As winter rolls reluctantly into spring, residents of the Kenai Peninsula have another item to add to their to do list: get an updated burn permit.
A night after losing their top player to injury, the Nikiski girls basketball squad roared back to life Saturday afternoon to snatch third-place honors at the Southcentral Conference tournament at Nikiski High School.
Chick fever is in the air: Raising backyard poultry
Last month I inferred that Old Man Winter was behaving like a borderline psychotic suffering conflicting flashbacks inclusive of the peak of his ice age career to the wussy weather of the last few years where he came across as daunting as a dehydrated sponge.
William Henry Seward was a visionary and one of the most important diplomats in American history. As Seward’s Day (March 30) approaches, most Alaskans have certainly heard of this extraordinary man. Most of us in the state know he was “the man who bought Alaska.” Seward was, in fact, an extraordinary visionary who foresaw how the growth of the United States depended on immigrants, the end of slavery, the West and the Pacific Ocean.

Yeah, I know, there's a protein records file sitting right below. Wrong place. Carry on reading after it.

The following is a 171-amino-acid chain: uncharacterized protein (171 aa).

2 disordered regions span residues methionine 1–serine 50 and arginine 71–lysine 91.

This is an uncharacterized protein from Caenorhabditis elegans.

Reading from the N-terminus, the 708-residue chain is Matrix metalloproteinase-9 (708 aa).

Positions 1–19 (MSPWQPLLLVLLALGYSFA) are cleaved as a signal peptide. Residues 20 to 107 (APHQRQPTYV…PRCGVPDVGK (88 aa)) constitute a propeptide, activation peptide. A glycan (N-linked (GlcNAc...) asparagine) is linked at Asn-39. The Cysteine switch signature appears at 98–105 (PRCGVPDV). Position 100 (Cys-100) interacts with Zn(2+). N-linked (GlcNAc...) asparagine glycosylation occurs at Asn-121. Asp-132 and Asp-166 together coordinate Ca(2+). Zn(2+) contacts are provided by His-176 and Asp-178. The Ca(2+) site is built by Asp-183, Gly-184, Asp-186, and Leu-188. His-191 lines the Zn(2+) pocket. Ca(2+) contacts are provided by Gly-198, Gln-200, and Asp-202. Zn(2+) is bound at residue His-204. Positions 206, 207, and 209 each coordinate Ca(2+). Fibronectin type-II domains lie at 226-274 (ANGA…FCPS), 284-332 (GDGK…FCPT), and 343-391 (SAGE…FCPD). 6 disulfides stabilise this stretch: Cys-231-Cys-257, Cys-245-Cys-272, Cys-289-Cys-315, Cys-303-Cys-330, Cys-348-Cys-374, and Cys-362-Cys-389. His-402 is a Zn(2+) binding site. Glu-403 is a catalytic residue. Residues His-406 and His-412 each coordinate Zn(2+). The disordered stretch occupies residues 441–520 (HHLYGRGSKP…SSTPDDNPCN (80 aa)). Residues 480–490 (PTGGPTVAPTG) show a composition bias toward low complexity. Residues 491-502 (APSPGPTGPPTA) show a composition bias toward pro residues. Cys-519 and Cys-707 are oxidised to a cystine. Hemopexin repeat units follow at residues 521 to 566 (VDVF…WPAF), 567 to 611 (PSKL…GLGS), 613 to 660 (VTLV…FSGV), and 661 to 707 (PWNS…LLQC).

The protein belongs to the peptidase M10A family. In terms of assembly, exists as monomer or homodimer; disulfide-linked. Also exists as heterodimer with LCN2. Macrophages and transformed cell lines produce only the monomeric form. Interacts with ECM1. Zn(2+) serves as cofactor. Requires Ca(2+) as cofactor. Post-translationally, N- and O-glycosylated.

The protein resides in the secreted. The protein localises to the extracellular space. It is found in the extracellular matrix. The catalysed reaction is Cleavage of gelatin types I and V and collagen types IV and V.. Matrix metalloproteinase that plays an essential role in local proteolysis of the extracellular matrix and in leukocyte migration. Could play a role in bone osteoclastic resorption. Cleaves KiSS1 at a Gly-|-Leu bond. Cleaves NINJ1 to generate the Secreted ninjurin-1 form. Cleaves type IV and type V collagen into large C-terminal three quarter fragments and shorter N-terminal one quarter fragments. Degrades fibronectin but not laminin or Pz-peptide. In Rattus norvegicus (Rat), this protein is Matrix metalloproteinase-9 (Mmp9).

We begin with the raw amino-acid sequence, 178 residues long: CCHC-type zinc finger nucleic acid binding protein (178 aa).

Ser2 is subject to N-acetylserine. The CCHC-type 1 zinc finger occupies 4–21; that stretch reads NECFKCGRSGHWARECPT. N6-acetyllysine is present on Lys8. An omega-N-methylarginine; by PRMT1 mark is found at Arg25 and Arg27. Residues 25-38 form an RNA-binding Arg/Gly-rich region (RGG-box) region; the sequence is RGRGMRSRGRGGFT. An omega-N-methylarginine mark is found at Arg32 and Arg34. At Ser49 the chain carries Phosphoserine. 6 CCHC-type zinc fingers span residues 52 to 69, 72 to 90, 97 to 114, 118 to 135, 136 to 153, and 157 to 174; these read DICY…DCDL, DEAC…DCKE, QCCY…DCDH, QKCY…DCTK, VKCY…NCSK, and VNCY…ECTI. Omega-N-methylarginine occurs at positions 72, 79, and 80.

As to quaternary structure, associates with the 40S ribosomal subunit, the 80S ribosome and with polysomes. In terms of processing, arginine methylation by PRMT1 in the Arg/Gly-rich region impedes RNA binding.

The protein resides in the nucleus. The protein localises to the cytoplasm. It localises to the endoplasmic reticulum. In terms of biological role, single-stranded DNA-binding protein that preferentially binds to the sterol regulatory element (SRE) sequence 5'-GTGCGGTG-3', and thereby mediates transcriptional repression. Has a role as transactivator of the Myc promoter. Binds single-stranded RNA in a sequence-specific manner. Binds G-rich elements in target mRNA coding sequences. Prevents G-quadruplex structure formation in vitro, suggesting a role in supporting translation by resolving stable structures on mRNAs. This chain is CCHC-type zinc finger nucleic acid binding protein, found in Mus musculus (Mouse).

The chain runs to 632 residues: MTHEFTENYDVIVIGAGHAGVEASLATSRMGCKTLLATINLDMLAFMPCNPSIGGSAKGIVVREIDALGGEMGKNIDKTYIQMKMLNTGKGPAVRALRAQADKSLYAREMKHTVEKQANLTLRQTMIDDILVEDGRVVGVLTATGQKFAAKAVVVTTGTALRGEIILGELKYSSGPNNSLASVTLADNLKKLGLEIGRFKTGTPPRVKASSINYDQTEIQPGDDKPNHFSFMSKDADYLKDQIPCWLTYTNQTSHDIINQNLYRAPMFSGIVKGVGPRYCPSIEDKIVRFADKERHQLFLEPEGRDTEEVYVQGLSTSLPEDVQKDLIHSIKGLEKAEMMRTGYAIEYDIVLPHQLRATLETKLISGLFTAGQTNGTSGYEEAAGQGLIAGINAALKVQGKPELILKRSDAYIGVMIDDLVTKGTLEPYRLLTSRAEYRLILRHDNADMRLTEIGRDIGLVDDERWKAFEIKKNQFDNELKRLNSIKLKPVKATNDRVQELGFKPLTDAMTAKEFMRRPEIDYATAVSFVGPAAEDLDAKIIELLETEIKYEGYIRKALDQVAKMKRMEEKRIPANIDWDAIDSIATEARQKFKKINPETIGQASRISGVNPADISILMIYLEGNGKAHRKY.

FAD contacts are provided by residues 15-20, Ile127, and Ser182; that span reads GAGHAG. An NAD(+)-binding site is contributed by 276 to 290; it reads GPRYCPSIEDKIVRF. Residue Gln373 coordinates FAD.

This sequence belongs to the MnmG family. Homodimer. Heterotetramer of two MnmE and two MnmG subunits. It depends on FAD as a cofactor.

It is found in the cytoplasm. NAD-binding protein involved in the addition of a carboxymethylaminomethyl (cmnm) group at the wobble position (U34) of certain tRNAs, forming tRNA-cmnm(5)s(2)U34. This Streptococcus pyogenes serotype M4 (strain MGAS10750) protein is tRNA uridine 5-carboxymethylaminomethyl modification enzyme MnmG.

All the world’s a stage, and on Thursday afternoon, the students at Kaleidoscope School of Arts and Science were the players.
I’ve hesitated in doing this, but the time has come to catalog the truly dumb comments uttered by our great leaders. There is so much material, it’s an embarrassment of embarrassments.
A remarkable thing happened at the Board of Fisheries meeting last week: Several user groups collaborated with Alaska Department of Fish and Game staff and fish board members to write a conservation plan for a Kenai River fishery.